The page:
By Sarrah Peters
About 10 years ago, Glencoe local Hershel Tanner was diagnosed with trigeminal neuralgia.
According to the National Institute of Neurological Disorders and Stroke, trigeminal neuralgia is a condition that affects the fifth cranial or trigeminal nerve, after the myelin sheath of the nerve is damaged. This is sometimes a result of multiple sclerosis, a disease that causes deterioration of the nerve, or rarely a result of a brain tumor or growth that compresses the nerve. It can also be caused by a blood vessel pressing into and damaging this nerve.
The symptoms of trigeminal neuralgia are extreme pain. The first type of pain is a sporadic and sudden facial pain, that the disease is known for. The second type, is a constant ache. Some patients, like Tanner, experience both types.
“It’s a very painful thing to have,” said Tanner, mildly.
He described it as an electrical shock to the face, similar to having a cattle prod stuck to his face. The disease causes such severe pain that it is often called the suicide disease because before treatment was discovered many ended their lives to escape the pain.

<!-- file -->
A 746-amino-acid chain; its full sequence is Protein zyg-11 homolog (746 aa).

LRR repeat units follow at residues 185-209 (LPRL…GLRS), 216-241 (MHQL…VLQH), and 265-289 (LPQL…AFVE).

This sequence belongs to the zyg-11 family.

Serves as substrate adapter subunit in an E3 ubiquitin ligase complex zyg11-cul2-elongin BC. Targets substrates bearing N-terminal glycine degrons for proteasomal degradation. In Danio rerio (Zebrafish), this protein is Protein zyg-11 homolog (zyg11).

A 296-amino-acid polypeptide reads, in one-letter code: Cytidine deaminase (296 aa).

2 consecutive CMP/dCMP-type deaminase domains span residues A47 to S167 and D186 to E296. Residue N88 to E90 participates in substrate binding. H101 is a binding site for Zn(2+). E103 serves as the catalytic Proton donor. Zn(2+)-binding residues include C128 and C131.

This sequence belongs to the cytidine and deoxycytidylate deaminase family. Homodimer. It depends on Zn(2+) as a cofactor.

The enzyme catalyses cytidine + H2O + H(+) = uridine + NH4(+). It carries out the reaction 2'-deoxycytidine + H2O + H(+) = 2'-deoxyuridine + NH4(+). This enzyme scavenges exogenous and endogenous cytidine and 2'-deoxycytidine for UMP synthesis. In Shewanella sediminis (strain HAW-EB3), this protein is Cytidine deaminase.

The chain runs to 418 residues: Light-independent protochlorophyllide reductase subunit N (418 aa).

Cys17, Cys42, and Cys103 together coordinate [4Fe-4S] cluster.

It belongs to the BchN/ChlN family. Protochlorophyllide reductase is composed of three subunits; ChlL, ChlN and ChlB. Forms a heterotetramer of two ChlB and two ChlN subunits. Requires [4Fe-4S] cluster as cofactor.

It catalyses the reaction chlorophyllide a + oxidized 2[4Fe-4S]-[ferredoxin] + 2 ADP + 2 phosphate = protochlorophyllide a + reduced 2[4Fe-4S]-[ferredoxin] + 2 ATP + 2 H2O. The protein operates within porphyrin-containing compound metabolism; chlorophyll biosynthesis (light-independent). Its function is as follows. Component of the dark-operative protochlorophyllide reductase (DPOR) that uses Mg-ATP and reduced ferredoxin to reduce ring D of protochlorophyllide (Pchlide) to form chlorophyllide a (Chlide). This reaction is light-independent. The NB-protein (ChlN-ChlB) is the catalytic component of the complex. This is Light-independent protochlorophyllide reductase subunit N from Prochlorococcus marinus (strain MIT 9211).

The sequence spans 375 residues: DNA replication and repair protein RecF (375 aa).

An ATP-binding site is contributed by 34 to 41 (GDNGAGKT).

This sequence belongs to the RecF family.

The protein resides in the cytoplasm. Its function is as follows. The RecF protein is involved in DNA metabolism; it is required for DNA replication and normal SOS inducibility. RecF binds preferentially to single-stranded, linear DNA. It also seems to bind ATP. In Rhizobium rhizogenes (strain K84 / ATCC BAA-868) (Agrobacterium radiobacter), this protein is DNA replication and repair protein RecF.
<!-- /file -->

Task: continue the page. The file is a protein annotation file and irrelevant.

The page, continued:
Tanner’s daughter, Stephanie Hatfield, said it was scary to see her dad in such pain.
“It would bring him to his knees,” said Hatfield.
The pain was unpredictable. Tanner could go six months without pain, but it would always come back. Once it did, anything involving his face could trigger the pain, including eating and washing it. Sometimes nothing preceded the pain at all.
At the time of Tanner’s diagnosis, the only way his doctors knew of treating the disease was with medicine that dulled the pain. Tanner had some success with a medicine, but within the last two years the pain had worsened.
Tanner says that it was prayer that led him to an effective treatment. A neighbor mentioned a neurologist to Tanner that might be able to help, so Tanner made an appointment. They were unable to help, but a nurse mentioned a neurosurgeon named Dr. Swaid out of Birmingham. Within 24 hours of contacting Dr. Swaid’s office, Tanner was in his office.
Swaid completed the University of Alabama at Birmingham’s medical school in 1976, and has spent over 30 years in private practice. He has a special interest in trigeminal neuralgia, pituitary tumors, acoustic neuromas and cervical disk diseases.
Dr. Swaid was able to treat Tanner’s trigeminal neuralgia with surgery that moves the blood vessel that compresses the affected nerve and places a cushion between the two.
Six weeks later, Tanner has not experienced any pain. It is a relief Tanner never thought he would get.
“Between Dr. Swaid and God, it was a miracle,”said Tanner.
Hatfield agrees, “I am looking at a miracle in my dad.”